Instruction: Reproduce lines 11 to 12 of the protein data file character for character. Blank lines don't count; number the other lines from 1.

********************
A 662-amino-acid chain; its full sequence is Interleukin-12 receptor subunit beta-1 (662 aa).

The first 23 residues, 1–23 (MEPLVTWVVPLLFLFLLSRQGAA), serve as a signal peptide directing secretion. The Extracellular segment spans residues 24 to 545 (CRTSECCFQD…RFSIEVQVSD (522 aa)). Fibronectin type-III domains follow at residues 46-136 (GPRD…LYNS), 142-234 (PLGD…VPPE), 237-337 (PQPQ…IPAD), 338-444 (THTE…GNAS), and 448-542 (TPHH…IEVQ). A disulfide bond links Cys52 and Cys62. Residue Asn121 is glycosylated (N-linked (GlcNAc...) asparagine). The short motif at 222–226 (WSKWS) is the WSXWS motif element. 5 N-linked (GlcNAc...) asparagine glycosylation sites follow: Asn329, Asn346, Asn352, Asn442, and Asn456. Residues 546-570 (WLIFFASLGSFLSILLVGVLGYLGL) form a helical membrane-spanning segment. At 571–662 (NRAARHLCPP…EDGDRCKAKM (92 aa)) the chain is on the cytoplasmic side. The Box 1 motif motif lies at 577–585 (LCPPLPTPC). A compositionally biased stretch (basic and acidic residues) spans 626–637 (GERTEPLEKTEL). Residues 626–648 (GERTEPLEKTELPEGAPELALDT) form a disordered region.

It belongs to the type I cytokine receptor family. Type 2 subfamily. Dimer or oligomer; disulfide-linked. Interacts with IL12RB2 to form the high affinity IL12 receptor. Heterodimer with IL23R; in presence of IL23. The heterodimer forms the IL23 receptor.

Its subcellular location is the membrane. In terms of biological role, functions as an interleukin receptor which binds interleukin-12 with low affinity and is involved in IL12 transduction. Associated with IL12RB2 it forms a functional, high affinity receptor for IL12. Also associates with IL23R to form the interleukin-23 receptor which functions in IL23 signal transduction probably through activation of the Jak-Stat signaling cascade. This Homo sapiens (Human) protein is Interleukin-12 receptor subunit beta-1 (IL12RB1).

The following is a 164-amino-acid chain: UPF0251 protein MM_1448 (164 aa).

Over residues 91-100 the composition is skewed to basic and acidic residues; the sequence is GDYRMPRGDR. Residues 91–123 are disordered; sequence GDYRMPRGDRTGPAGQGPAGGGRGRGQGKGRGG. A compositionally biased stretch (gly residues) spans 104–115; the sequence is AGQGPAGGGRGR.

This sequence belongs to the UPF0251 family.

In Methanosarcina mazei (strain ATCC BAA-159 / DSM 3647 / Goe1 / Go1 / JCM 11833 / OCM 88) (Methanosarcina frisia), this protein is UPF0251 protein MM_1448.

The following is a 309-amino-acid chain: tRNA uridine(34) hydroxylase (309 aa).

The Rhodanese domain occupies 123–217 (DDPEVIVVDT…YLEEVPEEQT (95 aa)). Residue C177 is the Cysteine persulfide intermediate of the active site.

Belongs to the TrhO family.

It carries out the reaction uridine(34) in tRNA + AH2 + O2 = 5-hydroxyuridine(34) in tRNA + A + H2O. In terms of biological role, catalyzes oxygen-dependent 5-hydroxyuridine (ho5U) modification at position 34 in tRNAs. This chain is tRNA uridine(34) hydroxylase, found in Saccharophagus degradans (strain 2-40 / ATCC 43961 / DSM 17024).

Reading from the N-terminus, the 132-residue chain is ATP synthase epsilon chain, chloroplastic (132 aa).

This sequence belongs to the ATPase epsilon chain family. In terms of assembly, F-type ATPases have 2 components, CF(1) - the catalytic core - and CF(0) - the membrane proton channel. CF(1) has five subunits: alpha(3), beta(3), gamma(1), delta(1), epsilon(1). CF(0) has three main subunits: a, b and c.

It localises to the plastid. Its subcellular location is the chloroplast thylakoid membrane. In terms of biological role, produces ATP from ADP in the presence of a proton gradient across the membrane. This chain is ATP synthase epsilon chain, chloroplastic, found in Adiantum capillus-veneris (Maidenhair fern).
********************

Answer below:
Belongs to the TrhO family.

It carries out the reaction uridine(34) in tRNA + AH2 + O2 = 5-hydroxyuridine(34) in tRNA + A + H2O. In terms of biological role, catalyzes oxygen-dependent 5-hydroxyuridine (ho5U) modification at position 34 in tRNAs. This chain is tRNA uridine(34) hydroxylase, found in Saccharophagus degradans (strain 2-40 / ATCC 43961 / DSM 17024).